First-Hand:Illusion or Reality? Optics and the Human Brain, an Experiment
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Latest revision as of 16:53, 19 May 2014
Submitted by J. Coleman White
When I was studying at Cornell University, many years ago, I had a favorite professor Everett M. Strong—who specialized in lighting. One afternoon, as I headed home from an electrical engineering laboratory, I ran into him in the hallway. After a short chat, he asked me if I had a few minutes. He had something he wanted to show me.
I had the time, so he led me to his laboratory where he had the following relatively simple set-up. There was a conventional movie screen. About eight feet away from it, there was a battery of light projectors, consisting of a central projector surrounded by six others. In between was a black circular piece, probably cardboard, supported on a thin metal rod. When any projector was on, the screen would be cast in light, except for a circular shadow caused by the intervening piece.
He began by turning on the central projector, which produced essentially white light. The screen was then quite white, and the spot quite black. Then, he turned on a second projector, which had a very faint gelatin of red color over the lens. The amount of light coming from this second projector was adjusted to be quite low. What happened when this second projector was turned on was that the screen didn't appear to change at all. It still looked completely white. However, the change in the spot was truly remarkable! It had turned a bright green color. When I gasped at this, I was handed a cardboard tube, and I was told to look at the spot through it. I did so, and found that it was quite black! The apparent green color of the spot was only in my mind. It recognized the slight reddish tint of the background and inserted the complementary color on the spot.
Each projector had a gelatin of one of the primary or secondary colors, and the process was repeated for each. In each case, the spot appeared to be brilliantly colored with the complementary color being projected.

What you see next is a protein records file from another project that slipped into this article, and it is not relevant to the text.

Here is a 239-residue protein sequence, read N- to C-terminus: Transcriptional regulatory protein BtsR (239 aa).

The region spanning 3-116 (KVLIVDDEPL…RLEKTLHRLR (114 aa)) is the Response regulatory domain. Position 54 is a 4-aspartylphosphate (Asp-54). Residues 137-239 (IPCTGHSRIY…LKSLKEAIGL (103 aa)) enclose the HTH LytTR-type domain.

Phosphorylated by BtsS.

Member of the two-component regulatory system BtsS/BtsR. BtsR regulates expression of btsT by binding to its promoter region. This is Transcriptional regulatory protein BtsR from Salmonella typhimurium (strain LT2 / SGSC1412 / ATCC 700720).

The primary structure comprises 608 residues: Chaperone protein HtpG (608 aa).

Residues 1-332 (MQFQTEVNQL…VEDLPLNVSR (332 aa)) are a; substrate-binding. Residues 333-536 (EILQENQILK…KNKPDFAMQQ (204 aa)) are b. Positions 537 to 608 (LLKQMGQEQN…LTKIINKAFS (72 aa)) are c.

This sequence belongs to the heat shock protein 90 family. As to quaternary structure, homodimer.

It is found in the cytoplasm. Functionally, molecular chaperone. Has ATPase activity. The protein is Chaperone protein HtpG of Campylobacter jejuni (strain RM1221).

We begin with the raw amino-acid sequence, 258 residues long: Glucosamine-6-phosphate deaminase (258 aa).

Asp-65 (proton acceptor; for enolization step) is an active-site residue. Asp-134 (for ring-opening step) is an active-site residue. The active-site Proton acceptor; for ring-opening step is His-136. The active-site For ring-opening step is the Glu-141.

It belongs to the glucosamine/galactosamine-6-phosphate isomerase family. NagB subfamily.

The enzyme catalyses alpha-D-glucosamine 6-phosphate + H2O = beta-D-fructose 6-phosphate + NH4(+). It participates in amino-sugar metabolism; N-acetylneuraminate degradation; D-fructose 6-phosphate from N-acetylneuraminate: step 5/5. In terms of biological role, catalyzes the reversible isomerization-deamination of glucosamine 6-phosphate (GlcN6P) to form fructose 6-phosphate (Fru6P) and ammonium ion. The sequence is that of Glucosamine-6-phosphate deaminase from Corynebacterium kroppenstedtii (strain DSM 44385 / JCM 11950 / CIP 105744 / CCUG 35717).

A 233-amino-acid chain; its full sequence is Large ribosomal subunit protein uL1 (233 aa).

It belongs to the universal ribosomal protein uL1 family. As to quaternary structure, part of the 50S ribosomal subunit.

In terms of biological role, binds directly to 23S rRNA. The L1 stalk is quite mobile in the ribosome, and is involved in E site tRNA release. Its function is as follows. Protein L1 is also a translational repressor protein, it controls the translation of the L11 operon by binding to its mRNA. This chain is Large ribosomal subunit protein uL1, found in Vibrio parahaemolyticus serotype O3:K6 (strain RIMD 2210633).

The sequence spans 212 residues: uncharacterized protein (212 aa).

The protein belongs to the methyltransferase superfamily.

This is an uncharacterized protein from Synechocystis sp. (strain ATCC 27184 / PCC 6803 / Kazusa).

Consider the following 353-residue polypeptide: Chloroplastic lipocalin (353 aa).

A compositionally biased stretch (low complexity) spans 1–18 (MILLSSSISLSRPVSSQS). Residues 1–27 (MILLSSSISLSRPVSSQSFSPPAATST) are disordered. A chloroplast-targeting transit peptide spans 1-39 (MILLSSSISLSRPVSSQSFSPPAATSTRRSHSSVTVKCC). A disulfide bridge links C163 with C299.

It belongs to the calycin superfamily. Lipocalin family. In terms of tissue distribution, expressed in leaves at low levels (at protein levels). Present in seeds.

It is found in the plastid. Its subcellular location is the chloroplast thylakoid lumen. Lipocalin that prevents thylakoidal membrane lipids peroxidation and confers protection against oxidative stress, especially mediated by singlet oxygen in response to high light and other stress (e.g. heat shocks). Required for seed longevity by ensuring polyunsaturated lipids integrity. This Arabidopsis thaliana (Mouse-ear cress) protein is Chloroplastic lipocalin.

Then, as sort of a finale, Professor Strong turned on all seven lights. What resulted was, again, a seemingly perfectly white screen, but this time a spot that looked, more than anything else, like the rose window in a cathedral. It was covered with arc shaped segments, each of a different brilliant color. The delineation between the segments was quite sharp. However, a look through the cardboard tube confirmed that, in reality, the spot on the screen was totally black.
This, of course, led to an informal lecture on the meaning of what I had seen. Several points were made:
- When we look at a tree, we see the green leaves, but we also, through our own minds, put red (slightly) in all the shadows cast by each leaf. The child not knowing this uses only green, so the tree looks unnatural. The professional artist knows that it is necessary to put in the red, although he/she may not know why.
- This is why the worst color of golf tee to buy is dark red. You will stand a much better chance of losing it than you would a yellow or white one, for example.
- Another common case is shadows on snow. This is easy to test out. The sunlight is slightly amber in color. This causes us to color the shadows on the snow a definite blue even though a look through a tube, to block out the sunlight from view, would confirm that the shadows are really dark gray or black in color, and not blue at all. The moral of all this: When we look at something, how much of the scene is physically there, and how much have we modified?